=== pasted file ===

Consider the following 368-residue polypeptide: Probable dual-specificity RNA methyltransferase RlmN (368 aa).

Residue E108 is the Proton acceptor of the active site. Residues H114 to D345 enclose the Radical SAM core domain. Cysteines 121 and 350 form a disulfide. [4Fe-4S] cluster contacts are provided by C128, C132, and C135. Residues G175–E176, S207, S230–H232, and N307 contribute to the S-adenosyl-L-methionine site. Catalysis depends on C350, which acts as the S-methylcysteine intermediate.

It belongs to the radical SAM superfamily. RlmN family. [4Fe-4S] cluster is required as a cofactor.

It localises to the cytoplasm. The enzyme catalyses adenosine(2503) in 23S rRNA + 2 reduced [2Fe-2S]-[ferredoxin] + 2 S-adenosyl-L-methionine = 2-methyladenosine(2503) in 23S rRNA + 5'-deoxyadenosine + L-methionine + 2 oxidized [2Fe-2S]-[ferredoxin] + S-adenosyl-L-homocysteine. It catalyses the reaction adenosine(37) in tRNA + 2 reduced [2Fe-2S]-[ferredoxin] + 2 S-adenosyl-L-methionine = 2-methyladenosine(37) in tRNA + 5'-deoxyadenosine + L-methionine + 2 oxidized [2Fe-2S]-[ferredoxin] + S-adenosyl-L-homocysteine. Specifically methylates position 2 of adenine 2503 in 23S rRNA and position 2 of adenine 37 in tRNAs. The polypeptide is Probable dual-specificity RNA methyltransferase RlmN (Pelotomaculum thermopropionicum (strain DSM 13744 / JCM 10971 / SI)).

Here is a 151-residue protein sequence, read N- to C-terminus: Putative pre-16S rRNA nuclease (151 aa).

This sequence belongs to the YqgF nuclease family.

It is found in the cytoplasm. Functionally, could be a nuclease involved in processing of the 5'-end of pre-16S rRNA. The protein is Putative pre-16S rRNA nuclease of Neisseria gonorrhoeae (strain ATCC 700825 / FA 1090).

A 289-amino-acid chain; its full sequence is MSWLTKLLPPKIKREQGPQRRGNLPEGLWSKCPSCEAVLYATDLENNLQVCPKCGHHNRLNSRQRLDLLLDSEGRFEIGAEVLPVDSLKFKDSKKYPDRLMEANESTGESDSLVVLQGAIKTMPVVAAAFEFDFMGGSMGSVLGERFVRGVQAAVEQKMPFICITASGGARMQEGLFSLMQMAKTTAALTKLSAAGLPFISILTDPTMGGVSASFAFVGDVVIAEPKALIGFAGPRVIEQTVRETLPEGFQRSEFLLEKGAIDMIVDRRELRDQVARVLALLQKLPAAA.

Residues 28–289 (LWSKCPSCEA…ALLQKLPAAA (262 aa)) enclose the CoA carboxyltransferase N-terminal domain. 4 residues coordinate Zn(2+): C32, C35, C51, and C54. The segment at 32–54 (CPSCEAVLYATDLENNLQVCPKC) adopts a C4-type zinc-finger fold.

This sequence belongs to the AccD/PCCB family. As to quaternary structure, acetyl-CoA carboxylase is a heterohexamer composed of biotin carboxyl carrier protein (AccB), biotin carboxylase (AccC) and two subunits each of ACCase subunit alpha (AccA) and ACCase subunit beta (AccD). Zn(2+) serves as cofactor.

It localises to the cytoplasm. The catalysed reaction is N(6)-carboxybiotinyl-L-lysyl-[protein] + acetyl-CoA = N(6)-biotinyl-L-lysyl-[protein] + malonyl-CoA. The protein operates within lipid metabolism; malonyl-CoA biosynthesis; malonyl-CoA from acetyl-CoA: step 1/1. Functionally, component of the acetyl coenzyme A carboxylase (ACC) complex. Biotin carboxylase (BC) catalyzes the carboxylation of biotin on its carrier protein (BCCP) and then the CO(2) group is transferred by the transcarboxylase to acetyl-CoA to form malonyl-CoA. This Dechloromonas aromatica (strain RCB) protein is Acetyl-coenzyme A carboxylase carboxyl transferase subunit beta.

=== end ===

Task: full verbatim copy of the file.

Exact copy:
Consider the following 368-residue polypeptide: Probable dual-specificity RNA methyltransferase RlmN (368 aa).

Residue E108 is the Proton acceptor of the active site. Residues H114 to D345 enclose the Radical SAM core domain. Cysteines 121 and 350 form a disulfide. [4Fe-4S] cluster contacts are provided by C128, C132, and C135. Residues G175–E176, S207, S230–H232, and N307 contribute to the S-adenosyl-L-methionine site. Catalysis depends on C350, which acts as the S-methylcysteine intermediate.

It belongs to the radical SAM superfamily. RlmN family. [4Fe-4S] cluster is required as a cofactor.

It localises to the cytoplasm. The enzyme catalyses adenosine(2503) in 23S rRNA + 2 reduced [2Fe-2S]-[ferredoxin] + 2 S-adenosyl-L-methionine = 2-methyladenosine(2503) in 23S rRNA + 5'-deoxyadenosine + L-methionine + 2 oxidized [2Fe-2S]-[ferredoxin] + S-adenosyl-L-homocysteine. It catalyses the reaction adenosine(37) in tRNA + 2 reduced [2Fe-2S]-[ferredoxin] + 2 S-adenosyl-L-methionine = 2-methyladenosine(37) in tRNA + 5'-deoxyadenosine + L-methionine + 2 oxidized [2Fe-2S]-[ferredoxin] + S-adenosyl-L-homocysteine. Specifically methylates position 2 of adenine 2503 in 23S rRNA and position 2 of adenine 37 in tRNAs. The polypeptide is Probable dual-specificity RNA methyltransferase RlmN (Pelotomaculum thermopropionicum (strain DSM 13744 / JCM 10971 / SI)).

Here is a 151-residue protein sequence, read N- to C-terminus: Putative pre-16S rRNA nuclease (151 aa).

This sequence belongs to the YqgF nuclease family.

It is found in the cytoplasm. Functionally, could be a nuclease involved in processing of the 5'-end of pre-16S rRNA. The protein is Putative pre-16S rRNA nuclease of Neisseria gonorrhoeae (strain ATCC 700825 / FA 1090).

A 289-amino-acid chain; its full sequence is MSWLTKLLPPKIKREQGPQRRGNLPEGLWSKCPSCEAVLYATDLENNLQVCPKCGHHNRLNSRQRLDLLLDSEGRFEIGAEVLPVDSLKFKDSKKYPDRLMEANESTGESDSLVVLQGAIKTMPVVAAAFEFDFMGGSMGSVLGERFVRGVQAAVEQKMPFICITASGGARMQEGLFSLMQMAKTTAALTKLSAAGLPFISILTDPTMGGVSASFAFVGDVVIAEPKALIGFAGPRVIEQTVRETLPEGFQRSEFLLEKGAIDMIVDRRELRDQVARVLALLQKLPAAA.

Residues 28–289 (LWSKCPSCEA…ALLQKLPAAA (262 aa)) enclose the CoA carboxyltransferase N-terminal domain. 4 residues coordinate Zn(2+): C32, C35, C51, and C54. The segment at 32–54 (CPSCEAVLYATDLENNLQVCPKC) adopts a C4-type zinc-finger fold.

This sequence belongs to the AccD/PCCB family. As to quaternary structure, acetyl-CoA carboxylase is a heterohexamer composed of biotin carboxyl carrier protein (AccB), biotin carboxylase (AccC) and two subunits each of ACCase subunit alpha (AccA) and ACCase subunit beta (AccD). Zn(2+) serves as cofactor.

It localises to the cytoplasm. The catalysed reaction is N(6)-carboxybiotinyl-L-lysyl-[protein] + acetyl-CoA = N(6)-biotinyl-L-lysyl-[protein] + malonyl-CoA. The protein operates within lipid metabolism; malonyl-CoA biosynthesis; malonyl-CoA from acetyl-CoA: step 1/1. Functionally, component of the acetyl coenzyme A carboxylase (ACC) complex. Biotin carboxylase (BC) catalyzes the carboxylation of biotin on its carrier protein (BCCP) and then the CO(2) group is transferred by the transcarboxylase to acetyl-CoA to form malonyl-CoA. This Dechloromonas aromatica (strain RCB) protein is Acetyl-coenzyme A carboxylase carboxyl transferase subunit beta.